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Her Greatest Creation

I moved to a new home a month ago, and just last night, put together a side table that was as sturdy and right-angled as the house itself. I could go on—devise a metaphor of how this wooden structure is representative of my new home, draw a parallel between the work I did with the Allen wrench tightening the bolts and the efforts I made going to showings to find the right house—but who else is sick of writers concocting overused metaphors?

I am not going to reach for metaphors, I thought, as I put on a movie while screwing the legs of the side table into its base. The movie was from the New York Times top films of the year, and if there’s anything I love as much as movies, it’s lists. The best novels of all time; the top 10 players in the NBA; the top 5 pizza joints in Brooklyn—you name it, I’ll rank it, unapologetically and with a smile.

The movie I put on was “The 40-Year old Version” (not to be confused with the Judd Apatow flick) and it ended up being relatable to me in more than one way—a teacher in a school in an urban environment who is also a writer (playwright) and finds her newfound voice in hip hop (which is actually a hobby of mine—ask me to spit next time).

The main character (and writer/director), Radha Blank, feels the pressure of having to “make it” as a writer three months shy of 40. No, I am NOT 40—WAY younger—37, in fact, and two months shy of having my first child. So when the movie started exploring the role of the artist, I found myself looking inward and ahead at the same time, realizing I had to address the question of what role writing will take in this new chapter in my life.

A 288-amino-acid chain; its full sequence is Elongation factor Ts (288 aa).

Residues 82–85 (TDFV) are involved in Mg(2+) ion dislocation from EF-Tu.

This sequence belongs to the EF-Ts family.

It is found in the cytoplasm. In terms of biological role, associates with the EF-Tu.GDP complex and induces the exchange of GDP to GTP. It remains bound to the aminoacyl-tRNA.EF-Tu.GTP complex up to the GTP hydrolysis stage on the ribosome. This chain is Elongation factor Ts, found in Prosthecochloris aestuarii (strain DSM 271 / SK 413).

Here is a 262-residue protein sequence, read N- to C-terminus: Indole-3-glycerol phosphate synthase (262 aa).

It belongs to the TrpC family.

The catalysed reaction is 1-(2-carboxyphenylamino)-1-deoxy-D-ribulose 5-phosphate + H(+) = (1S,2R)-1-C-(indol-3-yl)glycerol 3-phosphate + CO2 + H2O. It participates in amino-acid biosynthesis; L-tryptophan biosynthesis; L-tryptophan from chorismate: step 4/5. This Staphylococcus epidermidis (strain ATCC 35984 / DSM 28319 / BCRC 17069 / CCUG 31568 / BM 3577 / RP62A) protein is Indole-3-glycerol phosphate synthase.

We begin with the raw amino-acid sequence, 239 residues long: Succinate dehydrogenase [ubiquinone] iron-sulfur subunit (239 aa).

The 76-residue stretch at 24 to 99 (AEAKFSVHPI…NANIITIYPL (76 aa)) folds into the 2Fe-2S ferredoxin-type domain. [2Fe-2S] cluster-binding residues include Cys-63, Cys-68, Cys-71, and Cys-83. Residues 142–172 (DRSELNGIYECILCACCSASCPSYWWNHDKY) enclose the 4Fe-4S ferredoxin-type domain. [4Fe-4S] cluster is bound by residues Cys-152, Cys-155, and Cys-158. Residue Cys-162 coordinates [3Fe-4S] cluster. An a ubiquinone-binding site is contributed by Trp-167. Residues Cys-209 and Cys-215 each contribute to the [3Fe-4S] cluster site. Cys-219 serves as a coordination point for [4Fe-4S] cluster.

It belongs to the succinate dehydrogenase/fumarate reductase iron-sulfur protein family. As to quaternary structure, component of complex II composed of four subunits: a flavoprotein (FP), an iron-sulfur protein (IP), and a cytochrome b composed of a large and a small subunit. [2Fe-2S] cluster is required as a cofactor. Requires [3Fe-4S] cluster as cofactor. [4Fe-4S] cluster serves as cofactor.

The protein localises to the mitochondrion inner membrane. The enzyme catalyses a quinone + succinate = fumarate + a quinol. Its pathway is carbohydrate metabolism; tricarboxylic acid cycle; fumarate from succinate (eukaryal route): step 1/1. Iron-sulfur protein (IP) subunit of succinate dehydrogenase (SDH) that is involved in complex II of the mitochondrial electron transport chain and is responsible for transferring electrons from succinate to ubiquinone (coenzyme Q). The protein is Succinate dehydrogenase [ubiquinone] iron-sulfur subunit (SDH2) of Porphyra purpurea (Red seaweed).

There’s no doubting that there will be a new (or should I say increased) challenge to my creative life ahead—time. How will I find the time to engage in the solo endeavor of writing when it doesn’t involve taking care of my child? How will I have time for a passion that doesn’t help pay the pediatrician’s bill?

As the black and white images of Harlem flashed in the background, and the beats of hip hop surrounded me, I realized I needed to capture the critical moments with my new child. That’s what I have to do: write about my child, blending my art with parenting.

The movie followed a plot that I’d seen before, but it struck a chord with me just the same. Maybe us writers can explore metaphors that have undoubtedly been used, I thought, as I tested the durability of the side table’s drawers. Who cares if people have written about their kids before? My relationship with my child has yet to be written. As long as it strikes a chord with someone somewhere, I will have done my job.

I may not have as much time to rank the best films of the year—or watch them—but writing will always be a part of me. It will draw me back to it when inspiration hits, like a New Yorker walking by a pizza parlor when the scent of a fresh pie compels them inside. And if I wish I had more time to write than I end up having? In one of the final scenes of the film, Radha Blank and her brother talk about their mother’s life as a painter. Radha says, “(Mom) came to New York to be a famous artist. What does she have to even show for it?”

Us—you dummy,” her brother responds. “She said that we were her greatest creation.”


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